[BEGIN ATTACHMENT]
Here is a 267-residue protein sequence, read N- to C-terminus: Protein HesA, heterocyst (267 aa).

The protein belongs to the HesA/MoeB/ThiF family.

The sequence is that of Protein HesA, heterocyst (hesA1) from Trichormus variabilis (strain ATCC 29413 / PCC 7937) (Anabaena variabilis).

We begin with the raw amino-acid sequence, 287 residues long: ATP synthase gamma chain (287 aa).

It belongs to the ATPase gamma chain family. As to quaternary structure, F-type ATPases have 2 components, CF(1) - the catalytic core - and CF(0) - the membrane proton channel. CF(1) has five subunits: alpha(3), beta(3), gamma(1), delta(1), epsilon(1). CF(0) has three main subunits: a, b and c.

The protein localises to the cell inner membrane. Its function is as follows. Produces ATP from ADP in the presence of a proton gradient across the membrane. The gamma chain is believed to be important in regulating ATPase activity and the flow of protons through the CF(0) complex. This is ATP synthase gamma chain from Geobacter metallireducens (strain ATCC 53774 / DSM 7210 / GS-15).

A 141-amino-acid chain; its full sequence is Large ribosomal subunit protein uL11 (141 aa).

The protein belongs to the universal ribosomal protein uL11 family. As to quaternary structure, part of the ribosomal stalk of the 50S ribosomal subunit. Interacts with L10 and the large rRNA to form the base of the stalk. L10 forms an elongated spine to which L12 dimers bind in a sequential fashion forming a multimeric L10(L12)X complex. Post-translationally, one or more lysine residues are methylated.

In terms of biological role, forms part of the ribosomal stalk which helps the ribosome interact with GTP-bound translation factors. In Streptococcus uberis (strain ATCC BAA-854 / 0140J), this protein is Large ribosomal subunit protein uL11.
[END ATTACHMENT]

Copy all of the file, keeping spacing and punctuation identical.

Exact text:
Here is a 267-residue protein sequence, read N- to C-terminus: Protein HesA, heterocyst (267 aa).

The protein belongs to the HesA/MoeB/ThiF family.

The sequence is that of Protein HesA, heterocyst (hesA1) from Trichormus variabilis (strain ATCC 29413 / PCC 7937) (Anabaena variabilis).

We begin with the raw amino-acid sequence, 287 residues long: ATP synthase gamma chain (287 aa).

It belongs to the ATPase gamma chain family. As to quaternary structure, F-type ATPases have 2 components, CF(1) - the catalytic core - and CF(0) - the membrane proton channel. CF(1) has five subunits: alpha(3), beta(3), gamma(1), delta(1), epsilon(1). CF(0) has three main subunits: a, b and c.

The protein localises to the cell inner membrane. Its function is as follows. Produces ATP from ADP in the presence of a proton gradient across the membrane. The gamma chain is believed to be important in regulating ATPase activity and the flow of protons through the CF(0) complex. This is ATP synthase gamma chain from Geobacter metallireducens (strain ATCC 53774 / DSM 7210 / GS-15).

A 141-amino-acid chain; its full sequence is Large ribosomal subunit protein uL11 (141 aa).

The protein belongs to the universal ribosomal protein uL11 family. As to quaternary structure, part of the ribosomal stalk of the 50S ribosomal subunit. Interacts with L10 and the large rRNA to form the base of the stalk. L10 forms an elongated spine to which L12 dimers bind in a sequential fashion forming a multimeric L10(L12)X complex. Post-translationally, one or more lysine residues are methylated.

In terms of biological role, forms part of the ribosomal stalk which helps the ribosome interact with GTP-bound translation factors. In Streptococcus uberis (strain ATCC BAA-854 / 0140J), this protein is Large ribosomal subunit protein uL11.